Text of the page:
The second mobile title based on The Witcher series of games has arrived on Android, and it's a bit more action-packed than the board game from a few months ago. The Witcher Battle Arena is a multiplayer online battle arena (MOBA) game based on The Witcher universe. It's free-to-play, but the developers say it's not "pay-to-win."
Gameplay And Controls
The Witcher Battle Arena is played in a top-down isometric view in a number of small arenas populated with control beacons. You and your teammates must capture these beacons to drain the enemy team's energy until it hits zero. There are nine different heroes to unlock, each of which has different skins and weapons that can be equipped. So, as you're playing you see the same nine characters over and over, but they don't actually look the same. There are similarities, but it keeps things interesting.
Being a battle arena-style game, the goal is to take out the other team, but you also get RPG-style character progression. Loot drops offer the opportunity to equip characters with better gear, and stats can be improved the more you play. There's some depth here, but it's still a mobile game at heart. Each match only takes 7-10 minutes, so you don't have to devote a huge amount of time to play. Matches come in several flavors—there's standard 3-on-3 team play, co-op humans vs. the AI, and single-player with AI. The overall gameplay is the same across these match types.
Each character has three special attacks in addition to a basic attack (either melee or ranged). You start the match without any of these enabled, but through combat you gain experience that lets you unlock them for the duration of the match. It's like a microcosm of RPG gameplay contained within each battle.
I really like that the various characters have distinct abilities and gameplay styles. For example, The Operator essentially lays traps that can be triggered to cause massive damage, while the Golem is a tank that dishes out short-range damage.
Being a game designed for mobile, the controls are simple in The Witcher Battle Arena. I'd say they're still sufficiently engaging, though. You simply tap to move to different places on the map, and tap to attack enemies once you get there. When you select a power, you tap on a location or character to cast. I think this is probably a better way to go about it than the dual-stick setup many top-down combat games use. That works well enough, but can be a little tedious when there's a lot of action on the screen.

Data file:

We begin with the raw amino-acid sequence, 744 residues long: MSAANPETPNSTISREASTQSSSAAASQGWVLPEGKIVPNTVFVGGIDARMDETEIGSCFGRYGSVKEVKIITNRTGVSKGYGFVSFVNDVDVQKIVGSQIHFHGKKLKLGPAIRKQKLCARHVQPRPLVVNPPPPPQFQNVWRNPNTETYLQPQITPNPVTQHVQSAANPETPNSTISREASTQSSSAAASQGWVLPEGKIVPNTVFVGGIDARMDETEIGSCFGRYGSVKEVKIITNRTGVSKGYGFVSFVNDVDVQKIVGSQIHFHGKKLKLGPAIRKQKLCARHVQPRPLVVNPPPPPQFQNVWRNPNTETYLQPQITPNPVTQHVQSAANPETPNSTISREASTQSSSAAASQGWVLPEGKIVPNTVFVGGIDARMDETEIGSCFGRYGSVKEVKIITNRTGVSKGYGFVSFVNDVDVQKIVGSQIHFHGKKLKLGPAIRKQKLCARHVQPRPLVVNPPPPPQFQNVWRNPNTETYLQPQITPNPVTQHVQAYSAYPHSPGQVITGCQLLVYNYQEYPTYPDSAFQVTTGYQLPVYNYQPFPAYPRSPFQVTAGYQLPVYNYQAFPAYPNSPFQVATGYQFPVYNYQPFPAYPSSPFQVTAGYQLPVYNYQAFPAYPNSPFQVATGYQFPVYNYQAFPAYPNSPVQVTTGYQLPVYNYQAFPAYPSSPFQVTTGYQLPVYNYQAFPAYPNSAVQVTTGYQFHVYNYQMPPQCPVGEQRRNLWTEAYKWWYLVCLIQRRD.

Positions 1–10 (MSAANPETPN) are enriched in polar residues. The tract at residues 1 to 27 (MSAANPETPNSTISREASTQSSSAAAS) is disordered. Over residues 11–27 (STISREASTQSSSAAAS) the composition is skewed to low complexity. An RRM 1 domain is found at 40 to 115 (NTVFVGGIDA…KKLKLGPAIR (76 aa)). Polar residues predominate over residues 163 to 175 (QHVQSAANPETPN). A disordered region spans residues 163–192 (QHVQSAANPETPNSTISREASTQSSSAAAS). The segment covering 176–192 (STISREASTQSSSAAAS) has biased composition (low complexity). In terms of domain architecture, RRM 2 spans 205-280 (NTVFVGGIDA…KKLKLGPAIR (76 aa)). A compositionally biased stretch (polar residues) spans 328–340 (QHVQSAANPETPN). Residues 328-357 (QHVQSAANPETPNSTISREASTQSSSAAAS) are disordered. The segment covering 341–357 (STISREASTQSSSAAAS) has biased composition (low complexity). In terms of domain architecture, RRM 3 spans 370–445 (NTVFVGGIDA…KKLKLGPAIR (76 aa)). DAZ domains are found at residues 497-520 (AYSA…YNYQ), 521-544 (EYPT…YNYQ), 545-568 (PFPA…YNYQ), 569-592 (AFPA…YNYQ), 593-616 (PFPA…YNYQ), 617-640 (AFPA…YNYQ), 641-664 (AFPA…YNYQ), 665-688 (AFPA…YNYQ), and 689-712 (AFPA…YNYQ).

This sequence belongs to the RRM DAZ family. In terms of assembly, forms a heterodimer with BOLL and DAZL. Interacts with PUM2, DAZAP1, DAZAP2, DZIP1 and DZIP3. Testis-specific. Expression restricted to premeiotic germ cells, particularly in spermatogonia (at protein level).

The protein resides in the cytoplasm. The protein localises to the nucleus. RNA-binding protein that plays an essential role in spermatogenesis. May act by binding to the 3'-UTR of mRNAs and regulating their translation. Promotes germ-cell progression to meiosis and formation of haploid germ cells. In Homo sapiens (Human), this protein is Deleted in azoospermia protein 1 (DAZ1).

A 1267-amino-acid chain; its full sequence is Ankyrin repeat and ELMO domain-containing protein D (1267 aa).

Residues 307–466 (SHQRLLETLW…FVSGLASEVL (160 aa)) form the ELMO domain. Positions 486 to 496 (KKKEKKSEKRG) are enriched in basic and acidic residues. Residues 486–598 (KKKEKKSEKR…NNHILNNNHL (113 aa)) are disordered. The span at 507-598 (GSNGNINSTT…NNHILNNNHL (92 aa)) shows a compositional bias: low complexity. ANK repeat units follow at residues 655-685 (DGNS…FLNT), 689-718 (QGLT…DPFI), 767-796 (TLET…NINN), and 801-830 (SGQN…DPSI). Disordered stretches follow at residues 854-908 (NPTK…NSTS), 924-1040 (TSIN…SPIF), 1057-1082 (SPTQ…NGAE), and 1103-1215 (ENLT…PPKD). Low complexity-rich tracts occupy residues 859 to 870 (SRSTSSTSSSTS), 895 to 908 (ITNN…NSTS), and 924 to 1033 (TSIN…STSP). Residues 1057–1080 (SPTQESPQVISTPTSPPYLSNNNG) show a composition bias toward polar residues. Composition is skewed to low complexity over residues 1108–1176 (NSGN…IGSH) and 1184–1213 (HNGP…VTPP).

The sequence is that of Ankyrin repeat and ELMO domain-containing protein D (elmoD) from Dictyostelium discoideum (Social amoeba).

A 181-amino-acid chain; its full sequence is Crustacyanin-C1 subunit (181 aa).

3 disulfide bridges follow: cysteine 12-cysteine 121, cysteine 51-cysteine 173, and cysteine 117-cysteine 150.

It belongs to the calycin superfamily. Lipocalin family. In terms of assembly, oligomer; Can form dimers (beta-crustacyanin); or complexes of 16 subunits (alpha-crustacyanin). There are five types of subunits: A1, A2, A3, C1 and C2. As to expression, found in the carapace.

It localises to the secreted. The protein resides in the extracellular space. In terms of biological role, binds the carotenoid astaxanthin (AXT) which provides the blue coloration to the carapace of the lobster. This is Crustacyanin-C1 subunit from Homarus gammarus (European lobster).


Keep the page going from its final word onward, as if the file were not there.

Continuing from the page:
Let's get this out of the way—The Witcher Battle Arena looks great. The arenas have very different looks and are highly detailed, but it seems like there are only two right now. I'd really like to see some more. The lighting effects are quite attractive, and not over-the-top to the point they obscure what's going on.
All the gameplay takes place in the same top-down view, so you never get too close to anything to see how good the textures are, but everything looks plenty crisp from up there.
When you edit your character, you get a larger rendering that looks very nice as well. This is outside the regular gameplay, of course, but it's close to what you see while playing. I already mentioned that each hero has different skins and weapons, but you can really tell the difference between them just from a glance.
About Those In-App Purchases...
You always have to be wary of IAPs in multiplayer games, but for the most part, The Witcher Battle Arena gets it right. There is only one type of in-game currency (crowns), and you can't even buy it directly. You earn crowns from completing matches, which can then be used to buy new characters and equipment. Unneeded gear can also be broken down for crowns.
You start the game with enough currency to unlock one character permanently, but there's also a rotating roster of free characters to try out. It takes a few hours of play to earn enough crowns to unlock a hero, or you can buy one for $5 straight-up. Likewise, you can buy the skins and equipment for a buck or two instead of earning crowns. However, everything can be unlocked with crowns.
It does get a little grindy if you refuse to spend any money, but that's always going to be the case with free-to-play. In the grand scheme of free games, this one is pretty fair. It's also worth noting that your character progression and unlocked content will sync via Google Play Games. So you don't have to worry about working to upgrade everything and being back to square one when you move from one device to another.
So, Play It?
I think it's definitely worth it to play a few rounds of The Witcher Battle Arena. If it doesn't strike your fancy, no big deal. It's free. The assortment of free heroes to try makes it easy to get a feel for the gameplay and decide if you want to drop some cash.
The Witcher Battle Arena also looks and performs great. I've been playing on the Nexus 9 without issue and battery consumption isn't anything out of the ordinary. Even in the event you don't want to play against real people, there are still the single-player offline and co-op modes. It's just a very well-crafted game, so go—play, kill stuff.